“The Togolese authorities must stop harassing pro-democracy activists and human rights defenders in relation to the widespread protests that have been taking place across the country,” said Amnesty International, Front Line Defenders and Africans Rising in a joint statement.
“The human rights situation in the country has been deteriorating rapidly since the eruption of pro-democracy protests in August 2017,” they said, expressing “deep concern at the recent campaign of intimidation employed against pro-democracy activists who have been active in mobilising citizens and taking part in the protests.”
They also took aim at the “repressive response of the security forces” accusing them of using live bullets, tear gas and batons against peaceful protesters and bystanders.
A rolling series of anti-government demonstrations have been held across the country nearly every week since August demanding the exit of Gnassingbe after he proposed changes to the constitution that would allow him to stay in power longer.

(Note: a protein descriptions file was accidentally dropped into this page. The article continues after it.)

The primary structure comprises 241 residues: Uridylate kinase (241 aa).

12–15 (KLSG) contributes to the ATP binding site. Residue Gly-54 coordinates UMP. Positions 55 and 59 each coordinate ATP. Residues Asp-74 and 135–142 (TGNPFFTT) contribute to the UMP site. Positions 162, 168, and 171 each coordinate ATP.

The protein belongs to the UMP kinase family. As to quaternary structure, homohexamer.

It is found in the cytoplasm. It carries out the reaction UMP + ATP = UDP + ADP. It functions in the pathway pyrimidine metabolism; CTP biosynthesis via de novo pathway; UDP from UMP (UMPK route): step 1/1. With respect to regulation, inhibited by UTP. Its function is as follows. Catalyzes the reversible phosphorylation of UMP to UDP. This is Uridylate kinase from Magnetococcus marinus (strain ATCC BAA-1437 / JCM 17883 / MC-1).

The three organisations rapped the government for the continued detention of several local leaders who are due to go on trial for a raft of charges including defamation, inciting a riot, violence, arson and threats against public officials.
The statement was issued as mediators were preparing for a round of talks between the government and the opposition in Lome on the controversial reforms, that will be mediated by Ghanaian President Nana Akufo-Addo.
The opposition wants to restrict the presidential term to a maximum of two, five-year stints in office, and introduce a two-round voting system.
On Wednesday, the former archbishop of Lome Philippe Fanoko Kpodzro urged Gnassingbe to step down at the end of his term in 2020, deploring the stubborn refusal to relinquish power as “diabolical”.
And on Thursday, the Togolese armed forces issued a statement renewing their support for the embattled leader, expressing their “unwavering support for (Gnassingbe’s) policy of reconciliation, dialogue and sustainable development.”
Gnassingbe has been in power since 2005. He took over from his father, who ruled the country for 38 years.